Now that we have all config files adjusted to our needs, we should try to boot it.
Normally a simple call to SERVER.EXE should do it, so try now:
C:\TRANS\HELIOS13> server [RETURN]
This should show you the booting process info and results in a bash-like shell. Hooray! You’re running a real OS on your Transputer, congratulations!
You might have stumbled over the many ‘shoulds’… well, there’s a known problem with the server. It uses very simple calibration- and delay-loops (for/next) to determine speeds and setting pauses between each command sent to the Transputer. If you computer is too fast (i.e. built after 1990) those pauses might by too short and server.exe can’t initialize the Transputer correctly resulting in boot errors 🙁
But don’t despair! Michael Brüstle, aka “Mr. T”, came to the rescue and wrote a little ‘helios loader’ which uses more precise timers but is a bit basic – in other words you have to know what you’re doing… which makes this loader a piece of “real men software” 😉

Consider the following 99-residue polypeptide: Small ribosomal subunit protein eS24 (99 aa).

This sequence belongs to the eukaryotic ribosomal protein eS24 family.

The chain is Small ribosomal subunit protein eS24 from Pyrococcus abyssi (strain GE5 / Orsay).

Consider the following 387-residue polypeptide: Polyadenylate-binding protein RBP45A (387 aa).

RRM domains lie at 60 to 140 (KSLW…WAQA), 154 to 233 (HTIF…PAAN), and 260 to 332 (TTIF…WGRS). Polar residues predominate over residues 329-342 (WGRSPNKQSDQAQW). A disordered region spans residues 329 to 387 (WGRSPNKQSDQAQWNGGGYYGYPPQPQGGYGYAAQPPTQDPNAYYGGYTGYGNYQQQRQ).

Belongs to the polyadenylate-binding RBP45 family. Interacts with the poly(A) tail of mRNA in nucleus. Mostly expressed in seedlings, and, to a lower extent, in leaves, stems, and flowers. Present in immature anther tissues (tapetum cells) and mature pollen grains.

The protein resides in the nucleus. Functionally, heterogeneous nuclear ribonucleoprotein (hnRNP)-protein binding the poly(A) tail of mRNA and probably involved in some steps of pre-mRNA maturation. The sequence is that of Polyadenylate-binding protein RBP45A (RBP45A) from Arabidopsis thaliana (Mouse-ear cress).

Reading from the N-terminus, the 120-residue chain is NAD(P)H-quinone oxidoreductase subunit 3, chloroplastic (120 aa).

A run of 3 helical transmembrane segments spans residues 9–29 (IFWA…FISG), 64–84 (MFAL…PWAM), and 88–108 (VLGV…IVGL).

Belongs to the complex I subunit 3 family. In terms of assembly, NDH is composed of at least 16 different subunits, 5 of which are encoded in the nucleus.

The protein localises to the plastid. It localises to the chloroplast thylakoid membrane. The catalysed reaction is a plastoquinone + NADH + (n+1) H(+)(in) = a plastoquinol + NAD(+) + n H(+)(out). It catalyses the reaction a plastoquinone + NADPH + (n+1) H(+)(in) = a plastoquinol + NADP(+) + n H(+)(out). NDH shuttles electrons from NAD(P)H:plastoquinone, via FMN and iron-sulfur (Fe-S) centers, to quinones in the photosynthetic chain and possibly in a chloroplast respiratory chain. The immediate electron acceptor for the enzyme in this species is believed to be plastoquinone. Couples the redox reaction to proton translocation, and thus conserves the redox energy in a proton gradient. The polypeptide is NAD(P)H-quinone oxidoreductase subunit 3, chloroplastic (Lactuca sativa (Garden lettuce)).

What it does is: Resetting the Transputer, putting the Helios bootstrap-image and nucleus into the Transputers RAM and then quits. So it’s not booting Helios… that’s still left to the server program. To use this tool 3 steps are to be taken:
1) Download HBOOT.EXE from here and put it into your Helios root directory
2) Change your host.con file to prevent SERVER.EXE to overwrite the already loaded bootstrap-image and nucleus. So add/uncomment these lines in your host.con:
no_reset_target # do not reset the Transputers
no_bootstrap # don't load nboot.i
no_image # don't load nucleus
no_check_processor # don't check CPUs as this would need a reset, too
3) [optional] Create a batch file (e.g. START.BAT) in your Helios root folder containing these two lines:
hboot lib\nboot.i lib\nucleus
That’s pretty self-explaining, I guess. So enter START and Helios should successfully boot now.
Next up, using more than one Transputer with Helios…